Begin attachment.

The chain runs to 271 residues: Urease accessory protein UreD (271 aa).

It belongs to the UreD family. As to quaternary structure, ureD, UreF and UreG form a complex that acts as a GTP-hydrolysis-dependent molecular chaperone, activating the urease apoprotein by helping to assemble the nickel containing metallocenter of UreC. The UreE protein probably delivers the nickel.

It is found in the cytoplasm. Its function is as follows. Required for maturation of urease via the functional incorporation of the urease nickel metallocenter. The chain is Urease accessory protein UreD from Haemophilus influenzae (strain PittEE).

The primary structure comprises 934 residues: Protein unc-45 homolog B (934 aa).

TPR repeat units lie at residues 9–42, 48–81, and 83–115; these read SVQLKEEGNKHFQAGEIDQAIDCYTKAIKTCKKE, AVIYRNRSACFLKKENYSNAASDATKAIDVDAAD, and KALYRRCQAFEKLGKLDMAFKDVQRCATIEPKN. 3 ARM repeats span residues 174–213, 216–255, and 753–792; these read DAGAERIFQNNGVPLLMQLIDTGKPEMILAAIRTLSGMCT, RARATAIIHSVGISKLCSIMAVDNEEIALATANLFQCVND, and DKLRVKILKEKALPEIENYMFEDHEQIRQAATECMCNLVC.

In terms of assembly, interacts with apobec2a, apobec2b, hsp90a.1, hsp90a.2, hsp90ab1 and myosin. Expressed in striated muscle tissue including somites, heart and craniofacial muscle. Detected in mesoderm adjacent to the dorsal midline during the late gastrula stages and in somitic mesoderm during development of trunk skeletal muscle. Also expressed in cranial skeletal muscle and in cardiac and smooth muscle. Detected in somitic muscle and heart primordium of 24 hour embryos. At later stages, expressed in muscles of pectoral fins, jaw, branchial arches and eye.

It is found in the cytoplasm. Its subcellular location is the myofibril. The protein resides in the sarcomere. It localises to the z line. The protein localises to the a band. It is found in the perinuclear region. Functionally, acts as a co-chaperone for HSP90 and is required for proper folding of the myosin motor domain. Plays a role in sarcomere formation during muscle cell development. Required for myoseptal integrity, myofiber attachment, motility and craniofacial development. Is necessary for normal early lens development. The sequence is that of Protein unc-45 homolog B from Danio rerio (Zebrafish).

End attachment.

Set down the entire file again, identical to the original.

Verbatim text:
The chain runs to 271 residues: Urease accessory protein UreD (271 aa).

It belongs to the UreD family. As to quaternary structure, ureD, UreF and UreG form a complex that acts as a GTP-hydrolysis-dependent molecular chaperone, activating the urease apoprotein by helping to assemble the nickel containing metallocenter of UreC. The UreE protein probably delivers the nickel.

It is found in the cytoplasm. Its function is as follows. Required for maturation of urease via the functional incorporation of the urease nickel metallocenter. The chain is Urease accessory protein UreD from Haemophilus influenzae (strain PittEE).

The primary structure comprises 934 residues: Protein unc-45 homolog B (934 aa).

TPR repeat units lie at residues 9–42, 48–81, and 83–115; these read SVQLKEEGNKHFQAGEIDQAIDCYTKAIKTCKKE, AVIYRNRSACFLKKENYSNAASDATKAIDVDAAD, and KALYRRCQAFEKLGKLDMAFKDVQRCATIEPKN. 3 ARM repeats span residues 174–213, 216–255, and 753–792; these read DAGAERIFQNNGVPLLMQLIDTGKPEMILAAIRTLSGMCT, RARATAIIHSVGISKLCSIMAVDNEEIALATANLFQCVND, and DKLRVKILKEKALPEIENYMFEDHEQIRQAATECMCNLVC.

In terms of assembly, interacts with apobec2a, apobec2b, hsp90a.1, hsp90a.2, hsp90ab1 and myosin. Expressed in striated muscle tissue including somites, heart and craniofacial muscle. Detected in mesoderm adjacent to the dorsal midline during the late gastrula stages and in somitic mesoderm during development of trunk skeletal muscle. Also expressed in cranial skeletal muscle and in cardiac and smooth muscle. Detected in somitic muscle and heart primordium of 24 hour embryos. At later stages, expressed in muscles of pectoral fins, jaw, branchial arches and eye.

It is found in the cytoplasm. Its subcellular location is the myofibril. The protein resides in the sarcomere. It localises to the z line. The protein localises to the a band. It is found in the perinuclear region. Functionally, acts as a co-chaperone for HSP90 and is required for proper folding of the myosin motor domain. Plays a role in sarcomere formation during muscle cell development. Required for myoseptal integrity, myofiber attachment, motility and craniofacial development. Is necessary for normal early lens development. The sequence is that of Protein unc-45 homolog B from Danio rerio (Zebrafish).